The world needs HOPERS. The church needs HOPERS. For the life of me, I can't see how "more clearly defining our rules" and adding punitive measures against those who violate them can possibly generate hope in the church. I can remember a time when we evangelicals* cared most about "the lost," and in helping people find a relationship with God. It seems now that in an age of increasing "moping," Evangelicals are more focused on judging, trying, and dispatching dissenters. Is it any wonder why the church is bleeding young people?

It IS a season of hope! Advent is about the coming of the Christ--define that how you choose, but Christians believe any "coming" of Christ, whether celebrating the current presence of Christ in us, anticipating the "second coming" of Christ, or even remembering that night when Christ was born into the world--yields HOPE. However you experience the approaching Christ, let his presence plant a seed of hope in your soul. Purpose to be a HOPER, not a MOPER. Start small, as moping has a lot of entropy working for it, and will try to drag you down at every turn. And don't walk in your own strength, alone. Let the Spirit of God juice you up with passion for compassion, strength for service, and words for witness! HOPERS love, hopers serve, and hopers offer good words to others in a time of critical rhetoric.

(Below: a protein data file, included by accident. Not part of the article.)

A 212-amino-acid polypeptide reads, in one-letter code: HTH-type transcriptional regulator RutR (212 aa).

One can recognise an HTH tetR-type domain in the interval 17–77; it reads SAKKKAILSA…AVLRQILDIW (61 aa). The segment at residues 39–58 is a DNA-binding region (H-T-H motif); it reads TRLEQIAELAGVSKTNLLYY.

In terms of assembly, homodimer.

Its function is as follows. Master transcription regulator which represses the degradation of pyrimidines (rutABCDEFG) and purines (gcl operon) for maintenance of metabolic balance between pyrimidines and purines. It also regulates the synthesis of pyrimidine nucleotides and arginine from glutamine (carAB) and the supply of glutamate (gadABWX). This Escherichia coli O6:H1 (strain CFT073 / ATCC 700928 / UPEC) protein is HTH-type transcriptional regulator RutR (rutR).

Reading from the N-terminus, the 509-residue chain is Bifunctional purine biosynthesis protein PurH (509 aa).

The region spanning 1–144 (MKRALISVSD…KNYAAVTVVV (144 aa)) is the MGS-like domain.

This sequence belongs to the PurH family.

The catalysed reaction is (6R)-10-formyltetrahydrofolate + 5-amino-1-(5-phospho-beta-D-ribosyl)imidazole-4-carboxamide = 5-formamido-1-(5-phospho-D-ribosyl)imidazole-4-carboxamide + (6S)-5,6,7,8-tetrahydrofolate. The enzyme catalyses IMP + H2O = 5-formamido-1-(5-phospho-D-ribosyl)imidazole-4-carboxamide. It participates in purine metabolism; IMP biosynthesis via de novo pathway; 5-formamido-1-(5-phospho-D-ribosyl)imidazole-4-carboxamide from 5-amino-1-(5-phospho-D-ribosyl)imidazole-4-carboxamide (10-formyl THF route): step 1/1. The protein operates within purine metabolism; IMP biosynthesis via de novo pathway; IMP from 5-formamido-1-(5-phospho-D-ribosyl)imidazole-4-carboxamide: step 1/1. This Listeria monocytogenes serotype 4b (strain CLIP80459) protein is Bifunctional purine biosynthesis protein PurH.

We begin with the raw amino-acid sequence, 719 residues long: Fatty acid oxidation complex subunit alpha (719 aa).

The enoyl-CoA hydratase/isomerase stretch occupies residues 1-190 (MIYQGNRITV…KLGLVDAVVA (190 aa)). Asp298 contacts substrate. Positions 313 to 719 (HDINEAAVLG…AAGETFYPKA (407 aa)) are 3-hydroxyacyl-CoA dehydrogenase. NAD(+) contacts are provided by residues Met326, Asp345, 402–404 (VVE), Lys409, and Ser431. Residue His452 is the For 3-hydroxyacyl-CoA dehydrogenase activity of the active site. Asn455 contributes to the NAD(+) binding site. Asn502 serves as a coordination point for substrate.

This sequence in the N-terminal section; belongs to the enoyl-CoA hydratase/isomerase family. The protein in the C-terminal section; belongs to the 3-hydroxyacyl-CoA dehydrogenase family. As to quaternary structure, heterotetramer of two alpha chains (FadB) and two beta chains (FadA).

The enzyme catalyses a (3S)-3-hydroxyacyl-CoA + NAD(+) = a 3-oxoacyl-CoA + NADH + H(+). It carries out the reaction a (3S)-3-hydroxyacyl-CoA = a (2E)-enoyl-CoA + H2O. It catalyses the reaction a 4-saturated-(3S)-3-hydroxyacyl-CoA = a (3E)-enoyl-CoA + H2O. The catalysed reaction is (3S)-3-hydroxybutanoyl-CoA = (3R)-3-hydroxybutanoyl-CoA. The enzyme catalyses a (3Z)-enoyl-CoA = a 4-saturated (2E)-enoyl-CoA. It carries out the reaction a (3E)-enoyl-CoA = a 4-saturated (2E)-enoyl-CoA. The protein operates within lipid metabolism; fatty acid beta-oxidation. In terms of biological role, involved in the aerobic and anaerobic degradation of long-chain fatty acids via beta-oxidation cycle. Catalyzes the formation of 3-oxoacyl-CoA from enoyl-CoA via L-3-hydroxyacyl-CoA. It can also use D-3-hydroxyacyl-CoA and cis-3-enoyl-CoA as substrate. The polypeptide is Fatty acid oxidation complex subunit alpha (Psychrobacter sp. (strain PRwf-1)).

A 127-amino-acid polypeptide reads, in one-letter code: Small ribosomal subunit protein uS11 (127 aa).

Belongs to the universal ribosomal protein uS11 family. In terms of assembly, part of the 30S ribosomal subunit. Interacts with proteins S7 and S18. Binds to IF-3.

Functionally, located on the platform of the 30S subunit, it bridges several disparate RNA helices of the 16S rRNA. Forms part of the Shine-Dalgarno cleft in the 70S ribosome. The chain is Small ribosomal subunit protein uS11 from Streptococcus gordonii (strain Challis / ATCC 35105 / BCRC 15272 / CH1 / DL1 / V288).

Shalom, Dear Ones!

*I use “evangelical” with a small “e” to indicate that, as a true Wesleyan Christian, I am compelled to “offer them Christ,” out of love for all God’s people. “Evangelical” with the capital “E” has come to mean a right-wing, political manifestation with a small agenda that excludes and judges.

Monday, December 2, 2019

The Best Beat in the Bible...

God shall judge between the nations,
    and shall arbitrate for many peoples;
they shall beat their swords into plowshares,
    and their spears into pruning hooks;
nation shall not lift up sword against nation,